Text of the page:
Geneva - UEFA has complained to FIFA about an alleged attempt to discredit its president Michel Platini, who is currently the favorite to succeed Sepp Blatter as head of the world governing body.
A newspaper-style article sent anonymously this month to German-language media was titled "Platini: Leichen im Keller" — "Platini: Skeletons in the closet."
UEFA general secretary Gianni Infantino told The Associated Press on Sunday that he asked FIFA to investigate if the document came from its headquarters, as a rift deepens between former allies Blatter and Platini.
"I have written to (FIFA secretary general) Jerome Valcke and asked FIFA to investigate it," Infantino said.
Infantino said the letter was also sent to FIFA ethics committee prosecutor Cornel Borbely and FIFA audit panel chairman Domenico Scala, who is overseeing the Feb. 26 presidential election to appoint Blatter's successor.
German and Swiss newspapers have written about the Platini document being circulated though have not published the near-1,400 words article, which has been seen by the AP.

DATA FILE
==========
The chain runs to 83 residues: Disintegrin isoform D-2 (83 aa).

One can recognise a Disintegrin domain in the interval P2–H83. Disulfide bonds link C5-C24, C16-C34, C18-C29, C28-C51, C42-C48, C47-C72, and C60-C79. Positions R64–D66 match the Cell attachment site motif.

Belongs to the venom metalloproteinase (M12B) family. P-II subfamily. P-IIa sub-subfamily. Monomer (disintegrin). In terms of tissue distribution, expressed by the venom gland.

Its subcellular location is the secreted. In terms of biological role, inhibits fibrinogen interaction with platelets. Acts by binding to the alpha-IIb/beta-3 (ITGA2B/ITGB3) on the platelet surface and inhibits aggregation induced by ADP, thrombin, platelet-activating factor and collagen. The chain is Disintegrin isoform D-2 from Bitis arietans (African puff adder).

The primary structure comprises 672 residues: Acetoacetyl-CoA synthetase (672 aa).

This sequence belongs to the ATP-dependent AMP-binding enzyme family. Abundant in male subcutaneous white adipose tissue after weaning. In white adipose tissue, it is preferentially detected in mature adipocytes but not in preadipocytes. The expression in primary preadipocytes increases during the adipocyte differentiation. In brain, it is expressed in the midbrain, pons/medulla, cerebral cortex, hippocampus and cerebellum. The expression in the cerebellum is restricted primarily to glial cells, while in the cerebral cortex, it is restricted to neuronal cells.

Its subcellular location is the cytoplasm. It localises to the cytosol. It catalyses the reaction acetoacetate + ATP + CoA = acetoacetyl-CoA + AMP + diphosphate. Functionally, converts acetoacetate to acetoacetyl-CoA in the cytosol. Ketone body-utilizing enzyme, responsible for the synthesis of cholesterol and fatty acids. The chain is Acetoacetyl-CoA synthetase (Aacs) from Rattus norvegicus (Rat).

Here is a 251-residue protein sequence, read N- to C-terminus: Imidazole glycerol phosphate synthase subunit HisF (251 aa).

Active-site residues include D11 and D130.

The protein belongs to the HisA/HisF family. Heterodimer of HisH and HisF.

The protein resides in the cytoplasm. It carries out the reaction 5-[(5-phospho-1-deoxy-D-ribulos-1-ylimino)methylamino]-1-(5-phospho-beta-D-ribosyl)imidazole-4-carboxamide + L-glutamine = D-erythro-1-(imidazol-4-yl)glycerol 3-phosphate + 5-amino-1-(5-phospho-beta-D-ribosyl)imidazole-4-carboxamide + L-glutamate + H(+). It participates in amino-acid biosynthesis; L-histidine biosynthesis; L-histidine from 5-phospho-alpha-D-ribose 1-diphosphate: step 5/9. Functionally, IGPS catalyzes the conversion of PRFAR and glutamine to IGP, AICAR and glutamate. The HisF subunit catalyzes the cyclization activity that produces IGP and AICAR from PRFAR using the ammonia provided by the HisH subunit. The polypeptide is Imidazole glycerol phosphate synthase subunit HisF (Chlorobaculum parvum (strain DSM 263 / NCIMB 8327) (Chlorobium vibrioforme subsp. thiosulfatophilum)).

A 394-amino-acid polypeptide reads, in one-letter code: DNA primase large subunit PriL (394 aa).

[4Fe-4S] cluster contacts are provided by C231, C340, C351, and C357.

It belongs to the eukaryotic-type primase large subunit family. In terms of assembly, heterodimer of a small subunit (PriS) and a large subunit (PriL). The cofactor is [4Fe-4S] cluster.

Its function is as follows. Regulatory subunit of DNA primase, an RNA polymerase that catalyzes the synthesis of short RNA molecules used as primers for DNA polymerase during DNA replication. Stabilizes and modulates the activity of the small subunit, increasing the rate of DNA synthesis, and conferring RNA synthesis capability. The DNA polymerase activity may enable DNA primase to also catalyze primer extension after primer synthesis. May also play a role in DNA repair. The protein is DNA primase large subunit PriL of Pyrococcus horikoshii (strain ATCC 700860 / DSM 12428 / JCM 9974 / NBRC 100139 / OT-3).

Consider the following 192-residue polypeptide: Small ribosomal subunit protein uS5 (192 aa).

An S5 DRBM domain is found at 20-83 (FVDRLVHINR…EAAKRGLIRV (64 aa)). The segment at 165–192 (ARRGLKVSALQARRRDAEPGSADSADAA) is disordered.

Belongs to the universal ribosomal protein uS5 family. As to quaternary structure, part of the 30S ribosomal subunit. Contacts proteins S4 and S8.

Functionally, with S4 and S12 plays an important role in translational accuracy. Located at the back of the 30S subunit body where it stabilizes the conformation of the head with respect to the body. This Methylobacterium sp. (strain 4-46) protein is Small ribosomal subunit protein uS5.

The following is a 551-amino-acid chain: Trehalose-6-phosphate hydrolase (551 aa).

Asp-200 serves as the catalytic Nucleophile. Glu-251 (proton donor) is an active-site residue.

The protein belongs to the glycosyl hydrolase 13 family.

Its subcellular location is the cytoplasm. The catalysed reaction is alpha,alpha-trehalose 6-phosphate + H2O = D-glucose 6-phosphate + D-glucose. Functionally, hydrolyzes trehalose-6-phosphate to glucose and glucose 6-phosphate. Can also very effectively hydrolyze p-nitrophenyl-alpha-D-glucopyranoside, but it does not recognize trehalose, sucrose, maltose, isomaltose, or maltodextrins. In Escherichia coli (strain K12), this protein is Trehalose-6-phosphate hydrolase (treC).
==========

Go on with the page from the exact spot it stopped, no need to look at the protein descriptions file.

Swiss daily Tages Anzeiger said a FIFA staffer had acknowledged being a co-author of the document.
The FIFA staffer did not respond to an email message from the AP, and FIFA also declined comment.
Blatter talked about his strained relations with Platini in an interview published on Saturday by Dutch daily De Volkskrant.
Suggesting there was "an anti-FIFA virus in Nyon," the Swiss town where UEFA is based, Blatter said his friendship with Platini turned sour after his former protege was elected to lead European football in 2007.
Blatter told the reporters he felt snubbed by UEFA's VIP seating arrangements at the 2008 European Championships for the opening match played in Vienna, Austria.
The same anecdote is repeated in the Platini document sent to German-speaking media.
The article suggests Platini's links to Qatar mean he should not be FIFA president. He voted for the 2022 World Cup host and his son, who is a lawyer, subsequently was hired by a Qatari sovereign wealth fund which owns French champion Paris Saint-Germain.
"He was one of Europe's most skillful players of all time," the article says of the former France great. "But is he great enough to be FIFA President? Anyone taking one look in the direction of Qatar can have only one answer: No."